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Wednesday, January 24, 1990 - Page updated at 12:00 AM

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Jim Lewis, Sheriff Tex Of '50S TV

``Texas'' Jim Lewis, a former Western-swing star and host of one of the Northwest's first television children's shows, spent his last months ``broken-hearted'' over the June knifing death of his son, family members said.

Lewis died of colon cancer yesterday at Swedish Hospital. He was 80.

His son, Thomas Ben Lewis, 17, was stabbed in the back at his sister's wedding in the Shoreline area June 11. A Renton man has been charged in the killing, and the trial is expected to begin later this month.

The elder Lewis ``went downhill after that. He was broken-hearted. He never picked up his guitar again,'' said Lewis' wife of 27 years, Patricia. ``He wanted to make sure the person who killed his son paid for what he did. That's the last thing he wanted. But time just ran out.''

It was a grievous ending for a life full of merry-making and music.

Lewis was honored in 1985 by the Western Swing Society for devoting 55 years to the entertainment business, a career that included everything from vaudeville to performing in country-western bars and Hollywood movies.

Northwest residents would know him best for his 1950s KING-TV show, Sheriff Tex's Safety Junction, which featured puppets, rope tricks, old movies and advice to kids about safety. The series ran for about seven years.

On the show, he used to play a 70-pound musical contraption called a ``hootenanny'' that was said to look like ``a cross between a

supermarket pushcart and a fire engine.''

In the mid-1960s, Lewis made the news by suing ABC-TV for using the word ``hootenanny'' on the air. He sued on the grounds the word belonged to him. He lost. In 1963, he also lost an assault case after throwing a beer glass at a patron who reportedly was heckling him during a performance.

The son of an evangelist, Lewis grew up in the South and learned about show business by hanging around circuses and traveling shows. He eventually moved to Texas, where he started his own vaudeville act.

Years later, he put together a radio show that eventually was broadcast over the Mutual Radio Network from New York City.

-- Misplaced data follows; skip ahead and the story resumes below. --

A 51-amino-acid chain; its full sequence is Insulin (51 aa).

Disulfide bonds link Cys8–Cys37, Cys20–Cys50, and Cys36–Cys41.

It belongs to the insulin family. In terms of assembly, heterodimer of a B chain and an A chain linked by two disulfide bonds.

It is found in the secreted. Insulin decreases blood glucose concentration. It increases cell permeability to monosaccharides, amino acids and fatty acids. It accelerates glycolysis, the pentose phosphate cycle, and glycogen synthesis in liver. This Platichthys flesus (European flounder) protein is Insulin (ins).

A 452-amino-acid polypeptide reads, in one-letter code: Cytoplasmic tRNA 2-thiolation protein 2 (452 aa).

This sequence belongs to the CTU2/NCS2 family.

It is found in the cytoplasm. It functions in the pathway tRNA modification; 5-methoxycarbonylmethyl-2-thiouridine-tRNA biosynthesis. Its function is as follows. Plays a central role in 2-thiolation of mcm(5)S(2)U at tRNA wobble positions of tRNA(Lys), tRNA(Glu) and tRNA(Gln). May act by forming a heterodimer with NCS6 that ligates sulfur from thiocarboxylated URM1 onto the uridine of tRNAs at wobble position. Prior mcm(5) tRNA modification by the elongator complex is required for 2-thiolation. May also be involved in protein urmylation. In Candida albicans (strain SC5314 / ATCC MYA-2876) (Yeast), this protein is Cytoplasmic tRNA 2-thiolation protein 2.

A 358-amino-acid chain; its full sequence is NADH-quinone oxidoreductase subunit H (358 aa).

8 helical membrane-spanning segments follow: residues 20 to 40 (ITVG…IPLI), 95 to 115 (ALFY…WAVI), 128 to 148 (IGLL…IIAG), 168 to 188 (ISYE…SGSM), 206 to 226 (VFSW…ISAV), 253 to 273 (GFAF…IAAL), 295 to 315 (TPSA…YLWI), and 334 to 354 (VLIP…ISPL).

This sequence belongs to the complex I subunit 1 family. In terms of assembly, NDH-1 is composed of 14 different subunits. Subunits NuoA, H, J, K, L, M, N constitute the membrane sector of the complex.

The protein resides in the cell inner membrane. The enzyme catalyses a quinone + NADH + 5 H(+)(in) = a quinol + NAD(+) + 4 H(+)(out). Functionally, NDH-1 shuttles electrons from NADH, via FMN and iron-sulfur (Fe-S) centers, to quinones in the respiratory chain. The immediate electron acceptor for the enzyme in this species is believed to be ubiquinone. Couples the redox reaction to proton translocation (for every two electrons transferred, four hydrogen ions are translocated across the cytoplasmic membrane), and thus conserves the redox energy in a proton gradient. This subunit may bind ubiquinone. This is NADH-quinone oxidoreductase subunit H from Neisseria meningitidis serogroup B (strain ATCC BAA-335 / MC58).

During the 1930s, Lewis and his band performed with luminaries such as Jack Benny, Gene Autry and Red Skelton. His recordings included popular songs such as ``New San Antonio Rose,'' ``Squaws Along the Yukon'' and ``Where Did Robinson Crusoe Go?''

Lewis also appeared in more than 40 movies, including several ``Durango Kid'' Westerns with actor Charlie Starrett.

Family members said Lewis had suffered the effects of colon cancer for about 1 1/2 years.

``He was full of life. He loved to joke around,'' said daughter Letia Lewis-Norman of Seattle, who says her father maintained his sense of humor until the end.

``I got his nose, and he has a very big nose. He called it his pickle, and he would always tease me, saying that my pickle will someday be as big as his pickle. . . . He was the greatest.''

Patricia described him as extremely charitable and driven. ``He wanted to go on living,'' she says, adding that he drove his car just two days before he died. ``He was not the kind to be bedridden.''

Survivors, in addition to his wife and Lewis-Norman, include daughters Ginger and Cindy Lewis-Pomeroy, both of Seattle; and sons Danny, Jason and Calvin of Seattle, James of Phoenix and Gary of Detroit.

A memorial service is planned.

Copyright (c) 1990 Seattle Times Company, All Rights Reserved.

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